Legislation Recap

Spring Session 2019

When we work together, things happen! She Voters from across the state banded together to make Illinois one of the most progressive states in the nation, creating a state that values women, diversity, voting rights, and education. 

Over the past several weeks, She Votes Illinois called you to take action. You rallied in the streets. You filled out witness slips and signed petitions. You called, emailed and tweeted your Representatives, Senators, the Governor, and City Council. We called upon you to testify at hearings, to attend our events, and protest silently as Handmaids. 

The Illinois General Assembly adjourned its spring session Sunday and here are the results. These are the bills YOU championed, that have passed both chambers of the ILGA, and are onto Governor Pritzker to sign into law. 

The Reproductive Health Act (HB2495/SB25 House Floor Amendment No.1)
This bill establishes the fundamental right to reproductive health and modernizes Illinois’ reproductive rights laws by repealing outdated and unconstitutional prohibitions on reproductive healthcare and enacting a new Illinois Reproductive Health Act that regulates abortion like any other form of health care. Contrary to rumors, the law will primarily codify what is already being followed as law. But it also provides additional certainty that what we understand to be the law remains the law. As states across the country are passing laws in order to challenge Roe v. Wade with the Supreme Court, this law will help ensure that Illinois remains a pro-choice state where reproductive healthcare is safe and accessible.

Sexual Harassment Omnibus Package (SB75 House Floor Amendment No. 1)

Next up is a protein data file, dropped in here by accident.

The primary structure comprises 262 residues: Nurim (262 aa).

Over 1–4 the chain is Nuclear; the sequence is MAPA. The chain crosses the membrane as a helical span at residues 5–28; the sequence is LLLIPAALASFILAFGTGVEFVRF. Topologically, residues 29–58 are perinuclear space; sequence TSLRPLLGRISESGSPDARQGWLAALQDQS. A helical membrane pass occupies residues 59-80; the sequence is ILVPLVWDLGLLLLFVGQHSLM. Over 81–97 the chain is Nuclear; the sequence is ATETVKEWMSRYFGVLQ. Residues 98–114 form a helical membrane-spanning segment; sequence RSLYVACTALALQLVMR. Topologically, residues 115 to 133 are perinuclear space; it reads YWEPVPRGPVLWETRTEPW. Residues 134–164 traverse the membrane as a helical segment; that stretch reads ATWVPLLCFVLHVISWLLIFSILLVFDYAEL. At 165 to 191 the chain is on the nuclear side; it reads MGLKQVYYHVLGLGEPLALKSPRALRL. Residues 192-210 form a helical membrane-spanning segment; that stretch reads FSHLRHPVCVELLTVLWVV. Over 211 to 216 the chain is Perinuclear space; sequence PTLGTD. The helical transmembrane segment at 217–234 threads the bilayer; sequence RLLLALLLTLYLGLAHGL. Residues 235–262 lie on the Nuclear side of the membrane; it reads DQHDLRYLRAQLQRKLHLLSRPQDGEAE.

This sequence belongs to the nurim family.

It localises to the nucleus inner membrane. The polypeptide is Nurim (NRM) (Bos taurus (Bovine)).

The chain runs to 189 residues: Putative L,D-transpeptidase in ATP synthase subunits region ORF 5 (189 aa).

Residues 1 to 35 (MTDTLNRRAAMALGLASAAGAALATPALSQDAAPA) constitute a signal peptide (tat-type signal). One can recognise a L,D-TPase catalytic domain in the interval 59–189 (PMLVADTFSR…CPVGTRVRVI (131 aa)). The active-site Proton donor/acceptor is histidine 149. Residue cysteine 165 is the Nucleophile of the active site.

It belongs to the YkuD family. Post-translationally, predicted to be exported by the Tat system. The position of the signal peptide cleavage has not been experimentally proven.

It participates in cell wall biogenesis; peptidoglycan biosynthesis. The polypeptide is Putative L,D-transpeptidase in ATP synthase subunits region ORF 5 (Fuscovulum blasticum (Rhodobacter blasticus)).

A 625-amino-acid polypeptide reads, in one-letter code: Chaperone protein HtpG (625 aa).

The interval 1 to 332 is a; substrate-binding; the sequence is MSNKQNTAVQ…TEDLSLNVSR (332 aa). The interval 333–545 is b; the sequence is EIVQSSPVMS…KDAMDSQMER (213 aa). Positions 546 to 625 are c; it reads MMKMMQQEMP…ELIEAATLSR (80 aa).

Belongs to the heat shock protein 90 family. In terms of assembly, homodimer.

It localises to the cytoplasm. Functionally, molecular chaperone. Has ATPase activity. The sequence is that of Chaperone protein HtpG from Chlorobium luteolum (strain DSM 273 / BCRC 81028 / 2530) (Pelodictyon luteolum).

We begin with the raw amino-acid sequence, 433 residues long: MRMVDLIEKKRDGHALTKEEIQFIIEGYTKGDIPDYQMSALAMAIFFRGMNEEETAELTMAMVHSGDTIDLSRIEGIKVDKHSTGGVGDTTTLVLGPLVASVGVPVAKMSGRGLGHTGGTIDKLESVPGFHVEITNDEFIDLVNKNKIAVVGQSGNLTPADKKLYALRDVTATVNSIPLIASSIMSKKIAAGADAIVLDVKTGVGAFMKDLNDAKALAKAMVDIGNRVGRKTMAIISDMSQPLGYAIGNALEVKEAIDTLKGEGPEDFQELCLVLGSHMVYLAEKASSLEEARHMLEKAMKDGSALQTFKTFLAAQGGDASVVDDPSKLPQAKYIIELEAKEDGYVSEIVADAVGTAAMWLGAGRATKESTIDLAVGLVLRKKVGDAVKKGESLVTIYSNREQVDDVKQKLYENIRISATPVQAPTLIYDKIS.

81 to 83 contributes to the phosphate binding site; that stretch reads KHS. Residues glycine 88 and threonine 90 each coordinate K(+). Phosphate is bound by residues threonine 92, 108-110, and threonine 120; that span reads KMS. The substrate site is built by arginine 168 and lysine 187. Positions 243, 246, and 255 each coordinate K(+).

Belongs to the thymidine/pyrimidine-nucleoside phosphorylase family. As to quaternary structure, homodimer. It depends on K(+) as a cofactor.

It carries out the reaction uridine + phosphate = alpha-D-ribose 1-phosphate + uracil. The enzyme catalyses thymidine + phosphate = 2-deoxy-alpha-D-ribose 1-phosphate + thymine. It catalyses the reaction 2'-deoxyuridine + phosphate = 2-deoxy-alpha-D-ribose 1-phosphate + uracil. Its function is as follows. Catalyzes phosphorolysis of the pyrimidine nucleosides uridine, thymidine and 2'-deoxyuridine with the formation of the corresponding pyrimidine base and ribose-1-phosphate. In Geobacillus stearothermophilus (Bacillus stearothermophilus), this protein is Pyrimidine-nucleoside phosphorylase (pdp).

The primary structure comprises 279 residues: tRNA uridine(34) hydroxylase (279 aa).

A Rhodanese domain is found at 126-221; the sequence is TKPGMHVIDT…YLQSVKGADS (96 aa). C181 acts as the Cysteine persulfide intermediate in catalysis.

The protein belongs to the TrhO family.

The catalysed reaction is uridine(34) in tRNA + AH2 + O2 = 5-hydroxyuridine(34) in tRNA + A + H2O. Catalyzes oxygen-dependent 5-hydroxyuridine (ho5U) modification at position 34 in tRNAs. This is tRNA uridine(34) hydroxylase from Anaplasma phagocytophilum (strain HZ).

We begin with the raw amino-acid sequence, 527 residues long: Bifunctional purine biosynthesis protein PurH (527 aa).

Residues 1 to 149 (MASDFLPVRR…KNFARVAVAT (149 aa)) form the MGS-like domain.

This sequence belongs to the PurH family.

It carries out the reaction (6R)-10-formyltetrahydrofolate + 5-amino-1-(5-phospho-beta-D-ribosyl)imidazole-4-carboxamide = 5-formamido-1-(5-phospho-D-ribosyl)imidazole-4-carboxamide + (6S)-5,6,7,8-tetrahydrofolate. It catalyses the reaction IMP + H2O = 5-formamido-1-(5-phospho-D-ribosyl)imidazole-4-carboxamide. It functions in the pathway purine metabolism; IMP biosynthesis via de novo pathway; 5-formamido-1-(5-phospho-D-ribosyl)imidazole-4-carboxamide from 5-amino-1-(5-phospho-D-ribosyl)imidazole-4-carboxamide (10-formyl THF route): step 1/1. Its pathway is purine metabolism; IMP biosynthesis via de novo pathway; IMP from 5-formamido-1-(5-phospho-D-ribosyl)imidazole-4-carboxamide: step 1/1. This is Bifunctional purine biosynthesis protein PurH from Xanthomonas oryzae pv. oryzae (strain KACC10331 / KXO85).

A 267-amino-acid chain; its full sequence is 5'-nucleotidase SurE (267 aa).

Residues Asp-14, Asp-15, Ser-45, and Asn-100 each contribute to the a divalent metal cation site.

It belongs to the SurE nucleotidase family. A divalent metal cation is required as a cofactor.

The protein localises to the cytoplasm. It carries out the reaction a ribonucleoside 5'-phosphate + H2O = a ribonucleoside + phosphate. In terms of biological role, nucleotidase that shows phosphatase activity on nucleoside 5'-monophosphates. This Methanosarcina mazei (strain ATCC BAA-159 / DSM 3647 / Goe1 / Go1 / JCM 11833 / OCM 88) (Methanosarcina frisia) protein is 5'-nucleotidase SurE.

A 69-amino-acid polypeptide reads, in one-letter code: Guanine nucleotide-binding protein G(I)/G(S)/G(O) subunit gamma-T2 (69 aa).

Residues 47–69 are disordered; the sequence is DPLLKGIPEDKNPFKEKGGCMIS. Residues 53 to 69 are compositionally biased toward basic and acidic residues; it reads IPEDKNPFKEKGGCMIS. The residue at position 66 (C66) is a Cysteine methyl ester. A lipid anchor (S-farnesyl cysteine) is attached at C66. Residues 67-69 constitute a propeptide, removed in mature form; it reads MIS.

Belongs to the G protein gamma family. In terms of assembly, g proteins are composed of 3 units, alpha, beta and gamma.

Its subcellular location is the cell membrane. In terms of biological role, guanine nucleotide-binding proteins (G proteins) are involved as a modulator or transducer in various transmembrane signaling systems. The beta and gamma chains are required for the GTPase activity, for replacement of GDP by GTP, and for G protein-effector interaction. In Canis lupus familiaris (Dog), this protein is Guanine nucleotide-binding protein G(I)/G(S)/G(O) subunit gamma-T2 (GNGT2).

This bill is the result of incorporating several individual proposals into one comprehensive and cohesive package including the creation of the Workplace Transparency Act,  the Sexual Harassment Victim Representation Act, the Hotel & Casino Employee Safety Act; and amendments to the Illinois Human Rights Act, the Freedom of Information Act, and the Victims’ Economic Security and Safety Act. This bill is about changing behaviors. It’s about creating employer accountability. And it’s about institutionalizing protections in the workplace for all women that will ultimately create safe, healthy and respectful work environments for all.

Adult Cannabis Legalization (HB1438 Senate Floor Amendment No. 2/SB7)
This bill was crafted by four moms in the Illinois General Assembly who, when writing this bill, had three things in mind: public safety, social justice, and revenue for the state. When signed into law, this bill will make it legal to purchase and possess marijuana in the state if you are 21 or over. It marks an historic moment in an expanding national movement by making Illinois the 11th state to legalize cannabis and the first state in which a legislature approved commercial sales.

Civics Education Act (HB2265)
This bill will require every public elementary school to include in its 6th, 7th, or 8th grade curriculum at least one semester of civics education. Having our youth participate in civics education will allow them to have more confidence in their ability to make informed political decisions, increase their knowledge about history, develop their ethical awareness and empathy, and recognize the importance of voting.

Consent Education (HB3550)
This bill will add a comprehensive definition of consent to the sex education curriculum in secondary schools. Schools will have to include several points in their teachings on consent, such as explaining that people cannot consent if they are intoxicated or asleep, and that ‘consent’ to one particular sexual activity does not constitute consent to other types of sexual activities. The bill goes on to specify what should not be mistaken for consent, such as what someone is wearing. Providing consent education to our youth will promote safe and healthy relationships and will aid in the efforts to prevent sexual assault.